Blood Journal
Leading the way in experimental and clinical research in hematology

Outcome of unrelated donor bone marrow transplantation in 40 children with Hurler syndrome

  1. C Peters,
  2. M Balthazor,
  3. EG Shapiro,
  4. RJ King,
  5. C Kollman,
  6. JD Hegland,
  7. J Henslee- Downey,
  8. ME Trigg,
  9. MJ Cowan,
  10. J Sanders,
  11. N Bunin,
  12. H Weinstein,
  13. C Lenarsky,
  14. P Falk,
  15. R Harris,
  16. T Bowen,
  17. TE Williams,
  18. GH Grayson,
  19. P Warkentin,
  20. L Sender,
  21. VA Cool,
  22. M Crittenden,
  23. S Packman,
  24. P Kaplan, and
  25. LA Lockman
  1. Department of Pediatrics University of Iowa, Iowa City 52242, USA.

Abstract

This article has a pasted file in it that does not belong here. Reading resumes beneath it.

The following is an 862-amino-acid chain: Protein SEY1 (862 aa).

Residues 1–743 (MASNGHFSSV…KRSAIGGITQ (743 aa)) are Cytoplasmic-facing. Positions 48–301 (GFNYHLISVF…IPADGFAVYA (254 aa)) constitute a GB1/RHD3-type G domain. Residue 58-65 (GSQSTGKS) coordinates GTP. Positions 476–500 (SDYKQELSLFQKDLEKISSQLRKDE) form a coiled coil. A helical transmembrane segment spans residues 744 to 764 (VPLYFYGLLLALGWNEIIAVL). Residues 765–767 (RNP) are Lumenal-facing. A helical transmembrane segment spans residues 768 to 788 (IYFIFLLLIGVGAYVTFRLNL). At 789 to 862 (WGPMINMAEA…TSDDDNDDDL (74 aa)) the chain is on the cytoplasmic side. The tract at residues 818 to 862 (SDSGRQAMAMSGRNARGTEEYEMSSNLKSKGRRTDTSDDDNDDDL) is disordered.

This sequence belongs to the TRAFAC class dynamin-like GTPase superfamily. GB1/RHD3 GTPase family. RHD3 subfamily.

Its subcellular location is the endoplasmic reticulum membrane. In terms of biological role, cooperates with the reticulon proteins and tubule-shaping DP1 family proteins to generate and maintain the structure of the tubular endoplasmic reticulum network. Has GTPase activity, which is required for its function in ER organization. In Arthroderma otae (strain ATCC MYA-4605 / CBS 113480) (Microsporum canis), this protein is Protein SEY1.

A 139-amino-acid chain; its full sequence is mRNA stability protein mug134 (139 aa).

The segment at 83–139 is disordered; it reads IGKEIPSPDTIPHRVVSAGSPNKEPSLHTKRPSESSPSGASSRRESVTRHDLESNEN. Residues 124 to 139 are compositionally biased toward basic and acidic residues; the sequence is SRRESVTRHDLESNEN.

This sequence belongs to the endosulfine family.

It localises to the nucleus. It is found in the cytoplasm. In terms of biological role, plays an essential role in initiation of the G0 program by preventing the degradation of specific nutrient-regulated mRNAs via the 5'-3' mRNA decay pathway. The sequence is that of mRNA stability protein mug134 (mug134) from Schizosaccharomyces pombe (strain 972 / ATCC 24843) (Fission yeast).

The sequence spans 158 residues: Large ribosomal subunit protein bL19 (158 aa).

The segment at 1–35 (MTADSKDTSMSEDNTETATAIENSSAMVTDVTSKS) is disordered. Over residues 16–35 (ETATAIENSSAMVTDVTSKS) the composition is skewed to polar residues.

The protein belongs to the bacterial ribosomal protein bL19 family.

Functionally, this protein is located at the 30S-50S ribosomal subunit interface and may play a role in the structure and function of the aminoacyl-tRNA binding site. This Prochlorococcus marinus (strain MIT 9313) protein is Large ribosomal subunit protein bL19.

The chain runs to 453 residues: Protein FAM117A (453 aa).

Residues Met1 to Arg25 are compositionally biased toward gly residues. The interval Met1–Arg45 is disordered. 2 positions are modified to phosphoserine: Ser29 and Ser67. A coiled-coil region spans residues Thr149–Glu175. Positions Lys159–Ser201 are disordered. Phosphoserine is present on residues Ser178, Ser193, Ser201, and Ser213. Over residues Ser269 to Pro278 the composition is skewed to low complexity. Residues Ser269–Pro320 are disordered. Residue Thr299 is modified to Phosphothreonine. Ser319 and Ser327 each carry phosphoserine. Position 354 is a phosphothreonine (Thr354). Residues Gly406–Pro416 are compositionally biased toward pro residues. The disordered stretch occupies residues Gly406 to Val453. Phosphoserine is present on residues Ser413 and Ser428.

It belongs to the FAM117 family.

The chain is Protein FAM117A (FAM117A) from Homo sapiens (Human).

Long-term survival and improved neuropsychological function have occurred in selected children with Hurler syndrome (MPS I H) after successful engraftment with genotypically matched sibling bons marrow transplantation (BMT). However, because few children have HLA-identical siblings, the feasibility of unrelated donor (URD) BMT as a vehicle for adoptive enzyme therapy was evaluated in this retrospective study. Forty consecutive children (median, 1.7 years; range, 0.9 to 3.2 years) with MPS I H received high-dose chemotherapy with or without radiation followed by BMT between January 27, 1989 and May 13, 1994. Twenty-five of the 40 patients initially engrafted. An estimated 49% of patients are alive at 2 years, 63% alloengrafted and 37% autoengrafted. The probability of grade II to IV acute graft-versus-host disease (GVHD) was 30%, and the probability of extensive chronic GVHD was 18%. Eleven patients received a second URD BMT because of graft rejection or failure. Of the 20 survivors, 13 children have complete donor engraftment, two children have mixed chimeric grafts, and five children have autologous marrow recovery. The BM cell dose was correlated with both donor engraftment and survival. Thirteen of 27 evaluable patients were engrafted at 1 year following URD BMT. Neither T-lymphocyte depletion (TLD) of the bone marrow nor irradiation appeared to influence the likelihood of engraftment. Ten of 16 patients alive at 1 year who received a BM cell dose greater than or equal to 3.5 x 10(8) cells/kg engrafted, and 62% are estimated to be alive at 3 years. In contrast, only 3 of 11 patients receiving less than 3.5 x 10(8) cells/kg engrafted, and 24% are estimated to be alive at 3 years (P = .05). The mental developmental index (MDI) was assessed before BMT. Both baseline and post-BMT neuropsychological data were available for 11 engrafted survivors. Eight children with a baseline MDI greater than 70 have undergone URD BMT (median age, 1.5 years; range, 1.0 to 2.4 years). Of these, two children have had BMT too recently for developmental follow-up. Of the remaining six, none has shown any decline in age equivalent scores. Four children are acquiring skills at a pace equal to or slightly below their same age peers; two children have shown a plateau in learning or extreme slowing in their learning process. For children with a baseline MDI less than 70 (median age, 2.5 years; range, 0.9 to 2.9 years), post-BMT follow-up indicated that two children have shown deterioration in their developmental skills. The remaining three children are maintaining their skills and are adding to them at a highly variable rate. We conclude that MPS I H patients with a baseline MDI greater than 70 who are engrafted survivors following URD BMT can achieve a favorable long-term outcome and improved cognitive function. Future protocols must address the high risk of graft rejection or failure and the impact of GVHD in this patient population.